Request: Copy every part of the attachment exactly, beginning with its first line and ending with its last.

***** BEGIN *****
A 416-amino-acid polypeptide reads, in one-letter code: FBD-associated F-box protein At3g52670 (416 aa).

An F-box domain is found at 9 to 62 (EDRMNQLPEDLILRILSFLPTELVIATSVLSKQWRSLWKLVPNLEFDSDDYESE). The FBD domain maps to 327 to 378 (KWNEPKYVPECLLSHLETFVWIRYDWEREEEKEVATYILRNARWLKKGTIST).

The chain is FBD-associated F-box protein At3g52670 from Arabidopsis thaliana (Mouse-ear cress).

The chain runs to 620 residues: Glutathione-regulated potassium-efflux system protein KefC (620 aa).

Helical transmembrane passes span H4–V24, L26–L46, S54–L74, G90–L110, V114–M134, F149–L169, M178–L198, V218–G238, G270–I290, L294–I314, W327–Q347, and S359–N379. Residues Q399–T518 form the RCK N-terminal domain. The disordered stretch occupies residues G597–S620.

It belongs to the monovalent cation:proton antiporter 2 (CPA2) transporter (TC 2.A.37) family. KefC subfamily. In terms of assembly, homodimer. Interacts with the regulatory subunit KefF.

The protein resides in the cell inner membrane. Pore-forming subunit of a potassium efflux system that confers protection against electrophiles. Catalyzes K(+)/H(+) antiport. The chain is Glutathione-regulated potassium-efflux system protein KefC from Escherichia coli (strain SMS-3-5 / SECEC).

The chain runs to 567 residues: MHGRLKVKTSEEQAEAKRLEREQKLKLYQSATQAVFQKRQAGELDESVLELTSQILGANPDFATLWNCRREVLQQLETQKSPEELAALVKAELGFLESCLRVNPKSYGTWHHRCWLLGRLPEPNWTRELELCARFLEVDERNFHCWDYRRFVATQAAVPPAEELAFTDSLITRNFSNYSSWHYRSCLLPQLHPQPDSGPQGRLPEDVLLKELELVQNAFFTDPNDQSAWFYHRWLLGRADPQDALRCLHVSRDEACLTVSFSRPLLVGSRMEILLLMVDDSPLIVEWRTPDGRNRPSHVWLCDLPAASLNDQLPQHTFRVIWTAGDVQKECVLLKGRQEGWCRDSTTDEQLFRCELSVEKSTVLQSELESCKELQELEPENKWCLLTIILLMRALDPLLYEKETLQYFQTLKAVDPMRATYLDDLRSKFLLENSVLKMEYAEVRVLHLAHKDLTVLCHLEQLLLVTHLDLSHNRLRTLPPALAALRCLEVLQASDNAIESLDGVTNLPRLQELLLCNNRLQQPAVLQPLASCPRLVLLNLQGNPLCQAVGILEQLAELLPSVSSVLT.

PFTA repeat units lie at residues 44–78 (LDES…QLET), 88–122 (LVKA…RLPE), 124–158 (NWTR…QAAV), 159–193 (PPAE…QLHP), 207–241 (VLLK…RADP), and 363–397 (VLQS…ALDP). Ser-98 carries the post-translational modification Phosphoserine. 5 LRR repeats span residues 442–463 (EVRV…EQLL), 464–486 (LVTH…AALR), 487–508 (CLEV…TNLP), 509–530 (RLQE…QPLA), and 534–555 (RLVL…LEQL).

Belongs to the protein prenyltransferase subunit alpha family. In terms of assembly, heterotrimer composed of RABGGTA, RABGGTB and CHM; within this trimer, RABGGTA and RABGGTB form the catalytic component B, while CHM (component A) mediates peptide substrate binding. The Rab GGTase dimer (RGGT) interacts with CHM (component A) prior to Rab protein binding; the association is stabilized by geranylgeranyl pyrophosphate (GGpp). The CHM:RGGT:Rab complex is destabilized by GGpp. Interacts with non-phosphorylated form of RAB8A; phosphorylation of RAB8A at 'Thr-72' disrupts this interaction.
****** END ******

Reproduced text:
A 416-amino-acid polypeptide reads, in one-letter code: FBD-associated F-box protein At3g52670 (416 aa).

An F-box domain is found at 9 to 62 (EDRMNQLPEDLILRILSFLPTELVIATSVLSKQWRSLWKLVPNLEFDSDDYESE). The FBD domain maps to 327 to 378 (KWNEPKYVPECLLSHLETFVWIRYDWEREEEKEVATYILRNARWLKKGTIST).

The chain is FBD-associated F-box protein At3g52670 from Arabidopsis thaliana (Mouse-ear cress).

The chain runs to 620 residues: Glutathione-regulated potassium-efflux system protein KefC (620 aa).

Helical transmembrane passes span H4–V24, L26–L46, S54–L74, G90–L110, V114–M134, F149–L169, M178–L198, V218–G238, G270–I290, L294–I314, W327–Q347, and S359–N379. Residues Q399–T518 form the RCK N-terminal domain. The disordered stretch occupies residues G597–S620.

It belongs to the monovalent cation:proton antiporter 2 (CPA2) transporter (TC 2.A.37) family. KefC subfamily. In terms of assembly, homodimer. Interacts with the regulatory subunit KefF.

The protein resides in the cell inner membrane. Pore-forming subunit of a potassium efflux system that confers protection against electrophiles. Catalyzes K(+)/H(+) antiport. The chain is Glutathione-regulated potassium-efflux system protein KefC from Escherichia coli (strain SMS-3-5 / SECEC).

The chain runs to 567 residues: MHGRLKVKTSEEQAEAKRLEREQKLKLYQSATQAVFQKRQAGELDESVLELTSQILGANPDFATLWNCRREVLQQLETQKSPEELAALVKAELGFLESCLRVNPKSYGTWHHRCWLLGRLPEPNWTRELELCARFLEVDERNFHCWDYRRFVATQAAVPPAEELAFTDSLITRNFSNYSSWHYRSCLLPQLHPQPDSGPQGRLPEDVLLKELELVQNAFFTDPNDQSAWFYHRWLLGRADPQDALRCLHVSRDEACLTVSFSRPLLVGSRMEILLLMVDDSPLIVEWRTPDGRNRPSHVWLCDLPAASLNDQLPQHTFRVIWTAGDVQKECVLLKGRQEGWCRDSTTDEQLFRCELSVEKSTVLQSELESCKELQELEPENKWCLLTIILLMRALDPLLYEKETLQYFQTLKAVDPMRATYLDDLRSKFLLENSVLKMEYAEVRVLHLAHKDLTVLCHLEQLLLVTHLDLSHNRLRTLPPALAALRCLEVLQASDNAIESLDGVTNLPRLQELLLCNNRLQQPAVLQPLASCPRLVLLNLQGNPLCQAVGILEQLAELLPSVSSVLT.

PFTA repeat units lie at residues 44–78 (LDES…QLET), 88–122 (LVKA…RLPE), 124–158 (NWTR…QAAV), 159–193 (PPAE…QLHP), 207–241 (VLLK…RADP), and 363–397 (VLQS…ALDP). Ser-98 carries the post-translational modification Phosphoserine. 5 LRR repeats span residues 442–463 (EVRV…EQLL), 464–486 (LVTH…AALR), 487–508 (CLEV…TNLP), 509–530 (RLQE…QPLA), and 534–555 (RLVL…LEQL).

Belongs to the protein prenyltransferase subunit alpha family. In terms of assembly, heterotrimer composed of RABGGTA, RABGGTB and CHM; within this trimer, RABGGTA and RABGGTB form the catalytic component B, while CHM (component A) mediates peptide substrate binding. The Rab GGTase dimer (RGGT) interacts with CHM (component A) prior to Rab protein binding; the association is stabilized by geranylgeranyl pyrophosphate (GGpp). The CHM:RGGT:Rab complex is destabilized by GGpp. Interacts with non-phosphorylated form of RAB8A; phosphorylation of RAB8A at 'Thr-72' disrupts this interaction.